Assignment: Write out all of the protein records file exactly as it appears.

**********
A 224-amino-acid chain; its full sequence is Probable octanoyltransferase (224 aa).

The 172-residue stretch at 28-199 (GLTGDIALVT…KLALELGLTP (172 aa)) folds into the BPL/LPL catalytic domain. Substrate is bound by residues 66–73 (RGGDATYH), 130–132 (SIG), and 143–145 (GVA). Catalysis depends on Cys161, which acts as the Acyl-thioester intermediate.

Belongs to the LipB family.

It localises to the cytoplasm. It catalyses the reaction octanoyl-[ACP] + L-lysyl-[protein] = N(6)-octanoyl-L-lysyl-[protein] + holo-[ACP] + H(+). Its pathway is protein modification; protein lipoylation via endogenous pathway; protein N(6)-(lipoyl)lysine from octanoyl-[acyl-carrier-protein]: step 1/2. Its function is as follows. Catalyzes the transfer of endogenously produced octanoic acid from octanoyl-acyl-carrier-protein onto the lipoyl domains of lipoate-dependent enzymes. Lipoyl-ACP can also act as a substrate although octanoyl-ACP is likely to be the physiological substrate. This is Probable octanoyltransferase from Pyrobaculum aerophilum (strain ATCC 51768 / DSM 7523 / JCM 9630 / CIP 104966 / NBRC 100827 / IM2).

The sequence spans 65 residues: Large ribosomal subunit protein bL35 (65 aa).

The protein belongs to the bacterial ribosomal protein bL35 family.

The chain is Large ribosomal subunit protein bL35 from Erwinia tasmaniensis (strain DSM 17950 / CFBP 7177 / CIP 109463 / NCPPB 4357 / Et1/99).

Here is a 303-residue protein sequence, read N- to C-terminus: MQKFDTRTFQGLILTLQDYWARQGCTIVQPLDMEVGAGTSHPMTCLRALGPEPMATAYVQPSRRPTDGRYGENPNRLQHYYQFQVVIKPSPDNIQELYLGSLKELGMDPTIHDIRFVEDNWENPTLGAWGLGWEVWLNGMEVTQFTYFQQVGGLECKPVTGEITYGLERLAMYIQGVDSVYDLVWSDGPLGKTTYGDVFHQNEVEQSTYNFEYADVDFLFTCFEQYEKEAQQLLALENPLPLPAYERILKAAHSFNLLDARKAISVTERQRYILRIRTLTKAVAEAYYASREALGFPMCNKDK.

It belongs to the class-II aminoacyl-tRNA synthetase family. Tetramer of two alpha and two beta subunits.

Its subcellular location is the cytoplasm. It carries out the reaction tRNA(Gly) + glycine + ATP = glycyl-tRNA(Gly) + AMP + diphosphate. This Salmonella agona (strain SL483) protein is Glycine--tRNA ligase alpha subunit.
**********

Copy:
A 224-amino-acid chain; its full sequence is Probable octanoyltransferase (224 aa).

The 172-residue stretch at 28-199 (GLTGDIALVT…KLALELGLTP (172 aa)) folds into the BPL/LPL catalytic domain. Substrate is bound by residues 66–73 (RGGDATYH), 130–132 (SIG), and 143–145 (GVA). Catalysis depends on Cys161, which acts as the Acyl-thioester intermediate.

Belongs to the LipB family.

It localises to the cytoplasm. It catalyses the reaction octanoyl-[ACP] + L-lysyl-[protein] = N(6)-octanoyl-L-lysyl-[protein] + holo-[ACP] + H(+). Its pathway is protein modification; protein lipoylation via endogenous pathway; protein N(6)-(lipoyl)lysine from octanoyl-[acyl-carrier-protein]: step 1/2. Its function is as follows. Catalyzes the transfer of endogenously produced octanoic acid from octanoyl-acyl-carrier-protein onto the lipoyl domains of lipoate-dependent enzymes. Lipoyl-ACP can also act as a substrate although octanoyl-ACP is likely to be the physiological substrate. This is Probable octanoyltransferase from Pyrobaculum aerophilum (strain ATCC 51768 / DSM 7523 / JCM 9630 / CIP 104966 / NBRC 100827 / IM2).

The sequence spans 65 residues: Large ribosomal subunit protein bL35 (65 aa).

The protein belongs to the bacterial ribosomal protein bL35 family.

The chain is Large ribosomal subunit protein bL35 from Erwinia tasmaniensis (strain DSM 17950 / CFBP 7177 / CIP 109463 / NCPPB 4357 / Et1/99).

Here is a 303-residue protein sequence, read N- to C-terminus: MQKFDTRTFQGLILTLQDYWARQGCTIVQPLDMEVGAGTSHPMTCLRALGPEPMATAYVQPSRRPTDGRYGENPNRLQHYYQFQVVIKPSPDNIQELYLGSLKELGMDPTIHDIRFVEDNWENPTLGAWGLGWEVWLNGMEVTQFTYFQQVGGLECKPVTGEITYGLERLAMYIQGVDSVYDLVWSDGPLGKTTYGDVFHQNEVEQSTYNFEYADVDFLFTCFEQYEKEAQQLLALENPLPLPAYERILKAAHSFNLLDARKAISVTERQRYILRIRTLTKAVAEAYYASREALGFPMCNKDK.

It belongs to the class-II aminoacyl-tRNA synthetase family. Tetramer of two alpha and two beta subunits.

Its subcellular location is the cytoplasm. It carries out the reaction tRNA(Gly) + glycine + ATP = glycyl-tRNA(Gly) + AMP + diphosphate. This Salmonella agona (strain SL483) protein is Glycine--tRNA ligase alpha subunit.